General networking is now very firmly based around the TCP/IP protocol and Ethernet while storage networking is still grappling with many protocols and network technologies. Among these, perhaps the most firmly entrenched is Fibre Channel, a lossless, deterministic protocol designed to ensure that any data sent to the storage disks gets there with minimum latency and very little chance of data corruption. These characteristics were not originally enshrined in the standard Ethernet protocols employed for general networking. While work to incorporate these has continued apace, support is still far from universal and the need for new approaches, equipment and tools has a resulting uptick in the equipment cost.
The networks that tie servers to storage have been almost invisible to everyone bar the all-too-few skilled storage administrators who delve into to the art.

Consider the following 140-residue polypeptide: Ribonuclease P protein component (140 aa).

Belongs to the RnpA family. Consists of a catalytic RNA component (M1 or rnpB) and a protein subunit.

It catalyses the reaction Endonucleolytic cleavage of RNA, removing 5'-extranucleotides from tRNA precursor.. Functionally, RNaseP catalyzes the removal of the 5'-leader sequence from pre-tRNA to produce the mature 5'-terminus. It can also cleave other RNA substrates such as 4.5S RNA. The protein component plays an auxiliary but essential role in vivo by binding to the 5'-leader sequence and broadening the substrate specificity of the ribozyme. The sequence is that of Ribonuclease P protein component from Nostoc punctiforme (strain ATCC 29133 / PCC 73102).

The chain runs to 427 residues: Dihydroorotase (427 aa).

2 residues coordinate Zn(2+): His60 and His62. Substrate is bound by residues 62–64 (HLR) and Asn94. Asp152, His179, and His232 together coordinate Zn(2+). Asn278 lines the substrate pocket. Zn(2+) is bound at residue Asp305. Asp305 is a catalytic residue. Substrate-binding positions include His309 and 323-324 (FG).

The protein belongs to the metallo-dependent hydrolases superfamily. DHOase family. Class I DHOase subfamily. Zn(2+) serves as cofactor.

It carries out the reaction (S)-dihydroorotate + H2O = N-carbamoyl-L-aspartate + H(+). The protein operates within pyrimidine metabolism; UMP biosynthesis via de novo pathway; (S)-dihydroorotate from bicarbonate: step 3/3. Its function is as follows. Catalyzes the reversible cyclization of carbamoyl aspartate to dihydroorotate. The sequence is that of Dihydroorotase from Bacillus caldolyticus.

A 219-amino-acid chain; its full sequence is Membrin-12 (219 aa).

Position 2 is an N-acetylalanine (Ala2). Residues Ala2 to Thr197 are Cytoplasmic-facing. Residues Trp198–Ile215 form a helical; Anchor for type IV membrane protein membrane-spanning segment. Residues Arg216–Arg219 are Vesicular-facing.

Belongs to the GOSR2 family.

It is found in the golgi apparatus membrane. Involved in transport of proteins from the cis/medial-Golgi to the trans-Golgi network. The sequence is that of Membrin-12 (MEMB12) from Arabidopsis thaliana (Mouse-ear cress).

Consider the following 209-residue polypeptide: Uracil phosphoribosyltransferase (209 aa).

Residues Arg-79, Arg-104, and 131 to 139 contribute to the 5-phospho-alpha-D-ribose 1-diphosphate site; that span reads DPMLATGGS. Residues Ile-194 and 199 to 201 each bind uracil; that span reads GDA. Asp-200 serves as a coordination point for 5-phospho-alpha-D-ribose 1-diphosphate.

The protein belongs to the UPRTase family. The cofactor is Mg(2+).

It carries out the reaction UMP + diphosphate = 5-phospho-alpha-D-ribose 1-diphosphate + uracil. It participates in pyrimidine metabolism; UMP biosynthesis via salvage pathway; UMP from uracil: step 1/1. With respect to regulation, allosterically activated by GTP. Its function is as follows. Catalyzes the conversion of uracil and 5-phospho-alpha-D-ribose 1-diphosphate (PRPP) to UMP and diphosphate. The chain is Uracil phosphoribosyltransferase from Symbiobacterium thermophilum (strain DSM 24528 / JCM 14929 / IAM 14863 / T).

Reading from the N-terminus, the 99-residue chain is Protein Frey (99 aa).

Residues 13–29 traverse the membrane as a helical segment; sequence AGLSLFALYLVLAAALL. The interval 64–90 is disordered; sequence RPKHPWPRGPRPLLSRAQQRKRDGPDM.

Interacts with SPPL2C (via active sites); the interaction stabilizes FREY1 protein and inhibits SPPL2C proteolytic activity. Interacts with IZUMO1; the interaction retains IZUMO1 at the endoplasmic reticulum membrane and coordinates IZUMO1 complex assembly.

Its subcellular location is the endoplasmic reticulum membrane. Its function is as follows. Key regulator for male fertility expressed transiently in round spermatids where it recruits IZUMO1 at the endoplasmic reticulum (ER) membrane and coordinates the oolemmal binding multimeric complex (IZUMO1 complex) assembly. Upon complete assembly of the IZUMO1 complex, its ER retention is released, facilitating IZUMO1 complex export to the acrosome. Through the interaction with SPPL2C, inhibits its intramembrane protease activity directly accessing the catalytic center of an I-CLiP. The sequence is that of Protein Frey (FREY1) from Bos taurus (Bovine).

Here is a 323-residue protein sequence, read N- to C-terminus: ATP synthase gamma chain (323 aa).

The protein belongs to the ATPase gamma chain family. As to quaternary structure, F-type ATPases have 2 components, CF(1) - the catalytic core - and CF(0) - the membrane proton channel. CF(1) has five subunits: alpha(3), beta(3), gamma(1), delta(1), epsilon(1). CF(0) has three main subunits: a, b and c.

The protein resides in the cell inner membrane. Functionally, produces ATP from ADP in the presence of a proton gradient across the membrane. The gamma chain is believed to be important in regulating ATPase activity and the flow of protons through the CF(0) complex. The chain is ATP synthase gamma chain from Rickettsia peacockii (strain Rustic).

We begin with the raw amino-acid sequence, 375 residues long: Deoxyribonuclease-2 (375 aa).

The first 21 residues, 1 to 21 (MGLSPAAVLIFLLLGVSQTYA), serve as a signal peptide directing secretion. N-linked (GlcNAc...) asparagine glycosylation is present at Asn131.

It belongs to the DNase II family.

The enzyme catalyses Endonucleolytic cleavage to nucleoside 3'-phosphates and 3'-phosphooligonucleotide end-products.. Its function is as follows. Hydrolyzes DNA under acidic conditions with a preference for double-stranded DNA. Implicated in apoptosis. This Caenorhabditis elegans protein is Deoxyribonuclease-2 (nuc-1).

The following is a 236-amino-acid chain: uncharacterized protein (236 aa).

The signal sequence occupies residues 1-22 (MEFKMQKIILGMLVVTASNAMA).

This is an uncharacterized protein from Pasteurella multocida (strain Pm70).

So is it possible to get storage traffic and general network traffic to cost-effectively share a common cabling system, namely Ethernet? Technically the answer is yes, as protocols such as FCoE (Fibre Channel over Ethernet) and iSCSI have now matured sufficiently for mainstream adoption. It is apparent that organisations are beginning to contemplate converging their networking stacks as well as management – and with it the cabling infrastructures they employ.
The cost savings of cabling only one storage and data network are attractive, as is the flexibility potentially available for dynamic reconfiguration. But there are significant challenges between contemplation of such a change and things happening on the ground. For one, network cable infrastructures have very long lifetimes and replacing them is by no means simple to achieve.